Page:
We should also be critical about nationalisms, the contemporary form of tribalism. I read again and again on Ceefax letters a kind of English nationalism that pours itself out against the rather inefficient and sometimes stupid European Union. But what I like about the concept of a European Union itself is that it identified what went wrong in past wars, and how by co-operation and intermingling we can try to overcome nationalism and tribalism, that tendency on which Adolf Hitler fed so successfully to the point of his own and the cruel Nazi state's utter destruction. The European Union is flawed, but sovereign states sharing sovereignty is a noble idea, in my opinion; and in the wider context of the European Court of Human Rights, there is nothing wrong in a bad law against human rights which would be passed in one country being overturned from a Europe wide institution.

You may say that I am only being tribal myself. My advocacy of criticism and critical religion is just a form of Unitarian tribalism. I do actually hear a lot of Unitarian tribalism, and I dislike it intensely. Commitment is quite good, but not when it turns into stereotyping of, say, orthodoxy. I think my record regarding Unitarianism is a fairly critical one too, though I did once offer it my commitment back in the late 1980s. Now I broaden my horizons. Ah, but in the present context of this small life of mine, in this small society, this seems trivial.

So, just to leave this diversion into parochialism for a final and wider thought... There is a real urgency about the world at the moment. The scenario of the Iraqis supplying Palestinian suicide bombers with chemical agents is a very real one. The Israelis would not stop at striking on to Iraq. The Americans are already more than hinting at striking at Iraq because of the weapons development under Saddam Hussein, which I think we can be fairly sure is going on. Saddam sees himself as the Arab world liberator, the person who can do it. If American gives him no options, he may just go mad. The West and others so far have carried out a policy of containment, a flawed policy because of its effect on ordinary Iraqis. Once again, it's the ordinary people who suffer. There could be a very large war in the region, and one that could engulf everyone and far wider. We will have Muslims seeing their chance for their own paradise and that of the world, we will have some weird Christians shouting "praise the Lord" should the missiles start flying. What we have to do now is remind leaders to act rationally, that we won't be led like sheep, that the old patriotic tricks are not only wrong but harmful, that furthermore we have to undermine tribalism and make religion critical so that it at least feeds tribalism less. And most of all we have to tackle the basic grievances of the world, to promte self determination and co-operation, and stop the oppressors oppressing.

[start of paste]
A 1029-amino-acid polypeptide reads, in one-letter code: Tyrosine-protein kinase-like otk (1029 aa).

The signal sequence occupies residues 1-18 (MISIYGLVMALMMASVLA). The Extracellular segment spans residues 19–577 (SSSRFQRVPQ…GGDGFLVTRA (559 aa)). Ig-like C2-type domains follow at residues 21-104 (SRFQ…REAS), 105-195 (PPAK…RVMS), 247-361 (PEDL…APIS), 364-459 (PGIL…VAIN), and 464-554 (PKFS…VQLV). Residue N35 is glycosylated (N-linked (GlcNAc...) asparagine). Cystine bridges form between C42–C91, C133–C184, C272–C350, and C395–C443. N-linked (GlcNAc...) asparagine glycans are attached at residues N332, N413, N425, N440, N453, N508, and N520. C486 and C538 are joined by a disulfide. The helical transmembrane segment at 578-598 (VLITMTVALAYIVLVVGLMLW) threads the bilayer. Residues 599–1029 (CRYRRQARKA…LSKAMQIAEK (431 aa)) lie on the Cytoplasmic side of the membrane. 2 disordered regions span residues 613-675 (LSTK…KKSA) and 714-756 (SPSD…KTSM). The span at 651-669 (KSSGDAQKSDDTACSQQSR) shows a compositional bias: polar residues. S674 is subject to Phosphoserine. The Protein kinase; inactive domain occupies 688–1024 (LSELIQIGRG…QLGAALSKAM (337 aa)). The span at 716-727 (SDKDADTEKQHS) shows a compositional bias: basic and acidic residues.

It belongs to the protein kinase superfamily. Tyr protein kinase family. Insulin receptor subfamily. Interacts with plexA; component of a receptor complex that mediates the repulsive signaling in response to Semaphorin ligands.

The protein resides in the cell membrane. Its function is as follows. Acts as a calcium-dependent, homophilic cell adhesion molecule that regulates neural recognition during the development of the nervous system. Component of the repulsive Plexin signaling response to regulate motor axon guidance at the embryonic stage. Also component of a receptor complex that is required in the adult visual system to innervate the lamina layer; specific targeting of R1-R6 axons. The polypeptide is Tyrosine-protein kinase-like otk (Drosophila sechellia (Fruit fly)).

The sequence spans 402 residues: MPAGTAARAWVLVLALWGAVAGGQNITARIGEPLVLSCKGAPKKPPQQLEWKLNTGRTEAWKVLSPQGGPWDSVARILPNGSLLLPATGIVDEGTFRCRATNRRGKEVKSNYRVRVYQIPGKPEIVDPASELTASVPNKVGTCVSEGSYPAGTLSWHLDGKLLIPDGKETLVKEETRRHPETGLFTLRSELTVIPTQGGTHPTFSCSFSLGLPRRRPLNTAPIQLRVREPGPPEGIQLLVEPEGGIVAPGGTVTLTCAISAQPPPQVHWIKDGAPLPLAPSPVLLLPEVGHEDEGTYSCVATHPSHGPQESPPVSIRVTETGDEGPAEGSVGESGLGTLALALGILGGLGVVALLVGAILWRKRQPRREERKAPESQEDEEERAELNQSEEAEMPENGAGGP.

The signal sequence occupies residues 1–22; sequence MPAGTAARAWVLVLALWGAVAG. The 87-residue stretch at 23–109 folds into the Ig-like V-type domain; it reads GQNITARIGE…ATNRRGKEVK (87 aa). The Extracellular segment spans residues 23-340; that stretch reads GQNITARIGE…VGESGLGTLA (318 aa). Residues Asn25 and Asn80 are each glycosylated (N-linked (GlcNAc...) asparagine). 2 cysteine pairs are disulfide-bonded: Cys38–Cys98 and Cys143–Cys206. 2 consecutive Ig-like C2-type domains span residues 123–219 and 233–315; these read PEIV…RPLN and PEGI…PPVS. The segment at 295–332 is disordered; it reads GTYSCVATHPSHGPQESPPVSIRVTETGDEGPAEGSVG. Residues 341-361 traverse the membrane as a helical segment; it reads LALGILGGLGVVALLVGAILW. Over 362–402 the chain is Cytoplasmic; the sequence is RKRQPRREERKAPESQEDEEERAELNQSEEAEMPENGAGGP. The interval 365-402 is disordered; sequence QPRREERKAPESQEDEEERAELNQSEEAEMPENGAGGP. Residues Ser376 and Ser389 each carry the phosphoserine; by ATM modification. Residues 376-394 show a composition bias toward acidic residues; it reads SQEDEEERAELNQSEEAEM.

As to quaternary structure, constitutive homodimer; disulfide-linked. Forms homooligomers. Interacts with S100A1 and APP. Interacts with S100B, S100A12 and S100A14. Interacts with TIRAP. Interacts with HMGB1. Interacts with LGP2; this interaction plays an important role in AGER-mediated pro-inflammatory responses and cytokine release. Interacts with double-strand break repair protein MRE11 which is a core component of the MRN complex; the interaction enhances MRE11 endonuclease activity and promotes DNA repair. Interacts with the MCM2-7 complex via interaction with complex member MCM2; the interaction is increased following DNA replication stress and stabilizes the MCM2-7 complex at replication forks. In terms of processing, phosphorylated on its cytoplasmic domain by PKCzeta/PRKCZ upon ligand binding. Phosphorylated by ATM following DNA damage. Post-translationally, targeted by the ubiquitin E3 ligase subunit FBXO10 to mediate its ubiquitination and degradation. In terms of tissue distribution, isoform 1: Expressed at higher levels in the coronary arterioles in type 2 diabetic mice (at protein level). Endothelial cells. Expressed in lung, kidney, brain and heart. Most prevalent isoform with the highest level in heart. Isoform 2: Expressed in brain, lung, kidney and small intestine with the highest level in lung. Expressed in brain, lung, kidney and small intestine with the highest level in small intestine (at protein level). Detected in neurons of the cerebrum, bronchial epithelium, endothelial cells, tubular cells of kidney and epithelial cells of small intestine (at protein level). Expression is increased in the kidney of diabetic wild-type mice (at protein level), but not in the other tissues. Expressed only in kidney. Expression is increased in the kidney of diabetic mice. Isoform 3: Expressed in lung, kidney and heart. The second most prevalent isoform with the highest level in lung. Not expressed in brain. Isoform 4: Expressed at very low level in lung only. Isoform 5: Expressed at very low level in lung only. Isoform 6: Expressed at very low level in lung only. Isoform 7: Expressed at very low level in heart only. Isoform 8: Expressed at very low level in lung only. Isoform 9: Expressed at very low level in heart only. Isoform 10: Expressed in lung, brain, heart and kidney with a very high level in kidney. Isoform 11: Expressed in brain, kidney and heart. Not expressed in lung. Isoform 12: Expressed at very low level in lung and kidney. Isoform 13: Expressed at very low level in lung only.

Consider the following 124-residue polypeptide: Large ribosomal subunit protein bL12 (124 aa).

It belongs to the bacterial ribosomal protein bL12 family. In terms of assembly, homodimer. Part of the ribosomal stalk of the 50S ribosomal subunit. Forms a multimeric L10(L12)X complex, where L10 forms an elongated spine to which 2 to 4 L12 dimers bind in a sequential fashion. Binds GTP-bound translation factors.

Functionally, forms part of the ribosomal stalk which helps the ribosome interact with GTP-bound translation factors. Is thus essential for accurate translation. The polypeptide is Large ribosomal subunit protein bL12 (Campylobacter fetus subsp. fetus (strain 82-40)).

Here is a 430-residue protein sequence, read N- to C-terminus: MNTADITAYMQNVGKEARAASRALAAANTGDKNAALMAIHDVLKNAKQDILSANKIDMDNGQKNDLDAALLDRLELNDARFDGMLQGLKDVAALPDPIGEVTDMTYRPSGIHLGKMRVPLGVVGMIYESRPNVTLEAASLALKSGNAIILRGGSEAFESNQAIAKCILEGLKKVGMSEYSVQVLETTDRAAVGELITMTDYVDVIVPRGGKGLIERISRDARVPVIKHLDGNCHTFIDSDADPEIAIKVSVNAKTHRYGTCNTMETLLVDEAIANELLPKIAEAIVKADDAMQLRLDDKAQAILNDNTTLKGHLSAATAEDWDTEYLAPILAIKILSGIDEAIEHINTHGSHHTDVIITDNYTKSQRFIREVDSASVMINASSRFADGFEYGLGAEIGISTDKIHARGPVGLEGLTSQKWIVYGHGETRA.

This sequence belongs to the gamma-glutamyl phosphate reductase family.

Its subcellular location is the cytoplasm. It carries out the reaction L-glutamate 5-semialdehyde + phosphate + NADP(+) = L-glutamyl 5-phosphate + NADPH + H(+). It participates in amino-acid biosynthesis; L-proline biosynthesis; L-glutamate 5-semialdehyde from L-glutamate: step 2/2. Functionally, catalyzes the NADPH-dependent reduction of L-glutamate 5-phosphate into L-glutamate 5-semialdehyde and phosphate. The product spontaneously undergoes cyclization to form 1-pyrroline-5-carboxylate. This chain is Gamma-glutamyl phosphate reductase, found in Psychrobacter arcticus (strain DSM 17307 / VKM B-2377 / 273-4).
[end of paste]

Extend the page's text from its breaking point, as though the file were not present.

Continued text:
Collection and Notices

Hymn number 177, We Can Become


This house strives to be a house of peace.
As we return to the noisy world
Of argument and conflict,
May we carry into the world something of the peace to be found in prayer?

This house strives to be a house of fellowship.
As we return into the bustling world
Of difficulty and strife,
May we carry into the world something of the co-operation to be found in fellowship?

This house strives to be a house of love.
As we return into the difficult world
Of danger in so many hatreds,
May we carry into the world something of the purity of the love of God?